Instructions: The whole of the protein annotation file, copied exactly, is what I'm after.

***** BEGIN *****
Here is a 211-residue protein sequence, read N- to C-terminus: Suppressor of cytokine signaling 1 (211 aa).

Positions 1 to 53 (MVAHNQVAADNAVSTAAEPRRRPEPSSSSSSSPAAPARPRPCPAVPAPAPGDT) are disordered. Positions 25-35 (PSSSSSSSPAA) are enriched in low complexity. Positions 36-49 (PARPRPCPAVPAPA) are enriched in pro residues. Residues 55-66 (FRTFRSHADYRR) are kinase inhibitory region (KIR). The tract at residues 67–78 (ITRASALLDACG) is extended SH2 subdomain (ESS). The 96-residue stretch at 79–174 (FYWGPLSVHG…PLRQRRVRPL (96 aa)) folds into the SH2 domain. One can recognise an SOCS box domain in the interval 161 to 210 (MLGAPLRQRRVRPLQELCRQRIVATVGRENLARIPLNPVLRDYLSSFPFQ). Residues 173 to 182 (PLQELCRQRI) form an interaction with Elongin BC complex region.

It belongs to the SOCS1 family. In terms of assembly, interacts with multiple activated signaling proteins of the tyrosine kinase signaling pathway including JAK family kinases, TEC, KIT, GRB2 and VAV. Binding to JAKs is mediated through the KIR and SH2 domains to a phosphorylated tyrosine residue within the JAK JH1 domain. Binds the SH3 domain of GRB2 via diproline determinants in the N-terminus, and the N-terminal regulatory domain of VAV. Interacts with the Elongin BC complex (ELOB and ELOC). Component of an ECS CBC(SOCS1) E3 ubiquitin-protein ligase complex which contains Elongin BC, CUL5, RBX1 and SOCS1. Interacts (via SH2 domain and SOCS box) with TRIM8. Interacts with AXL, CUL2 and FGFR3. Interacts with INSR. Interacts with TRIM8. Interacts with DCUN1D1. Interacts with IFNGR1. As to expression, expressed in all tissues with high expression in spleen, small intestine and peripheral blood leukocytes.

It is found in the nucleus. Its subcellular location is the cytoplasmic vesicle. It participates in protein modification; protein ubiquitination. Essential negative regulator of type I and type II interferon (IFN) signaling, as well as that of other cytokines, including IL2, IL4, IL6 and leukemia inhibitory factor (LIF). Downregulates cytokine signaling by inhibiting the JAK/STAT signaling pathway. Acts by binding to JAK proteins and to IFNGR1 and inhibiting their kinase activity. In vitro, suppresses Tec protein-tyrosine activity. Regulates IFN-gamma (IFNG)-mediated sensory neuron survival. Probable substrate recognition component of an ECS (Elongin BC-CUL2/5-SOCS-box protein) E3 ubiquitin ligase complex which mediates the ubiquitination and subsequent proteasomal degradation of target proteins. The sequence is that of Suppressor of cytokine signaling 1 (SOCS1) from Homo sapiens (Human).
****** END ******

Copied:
Here is a 211-residue protein sequence, read N- to C-terminus: Suppressor of cytokine signaling 1 (211 aa).

Positions 1 to 53 (MVAHNQVAADNAVSTAAEPRRRPEPSSSSSSSPAAPARPRPCPAVPAPAPGDT) are disordered. Positions 25-35 (PSSSSSSSPAA) are enriched in low complexity. Positions 36-49 (PARPRPCPAVPAPA) are enriched in pro residues. Residues 55-66 (FRTFRSHADYRR) are kinase inhibitory region (KIR). The tract at residues 67–78 (ITRASALLDACG) is extended SH2 subdomain (ESS). The 96-residue stretch at 79–174 (FYWGPLSVHG…PLRQRRVRPL (96 aa)) folds into the SH2 domain. One can recognise an SOCS box domain in the interval 161 to 210 (MLGAPLRQRRVRPLQELCRQRIVATVGRENLARIPLNPVLRDYLSSFPFQ). Residues 173 to 182 (PLQELCRQRI) form an interaction with Elongin BC complex region.

It belongs to the SOCS1 family. In terms of assembly, interacts with multiple activated signaling proteins of the tyrosine kinase signaling pathway including JAK family kinases, TEC, KIT, GRB2 and VAV. Binding to JAKs is mediated through the KIR and SH2 domains to a phosphorylated tyrosine residue within the JAK JH1 domain. Binds the SH3 domain of GRB2 via diproline determinants in the N-terminus, and the N-terminal regulatory domain of VAV. Interacts with the Elongin BC complex (ELOB and ELOC). Component of an ECS CBC(SOCS1) E3 ubiquitin-protein ligase complex which contains Elongin BC, CUL5, RBX1 and SOCS1. Interacts (via SH2 domain and SOCS box) with TRIM8. Interacts with AXL, CUL2 and FGFR3. Interacts with INSR. Interacts with TRIM8. Interacts with DCUN1D1. Interacts with IFNGR1. As to expression, expressed in all tissues with high expression in spleen, small intestine and peripheral blood leukocytes.

It is found in the nucleus. Its subcellular location is the cytoplasmic vesicle. It participates in protein modification; protein ubiquitination. Essential negative regulator of type I and type II interferon (IFN) signaling, as well as that of other cytokines, including IL2, IL4, IL6 and leukemia inhibitory factor (LIF). Downregulates cytokine signaling by inhibiting the JAK/STAT signaling pathway. Acts by binding to JAK proteins and to IFNGR1 and inhibiting their kinase activity. In vitro, suppresses Tec protein-tyrosine activity. Regulates IFN-gamma (IFNG)-mediated sensory neuron survival. Probable substrate recognition component of an ECS (Elongin BC-CUL2/5-SOCS-box protein) E3 ubiquitin ligase complex which mediates the ubiquitination and subsequent proteasomal degradation of target proteins. The sequence is that of Suppressor of cytokine signaling 1 (SOCS1) from Homo sapiens (Human).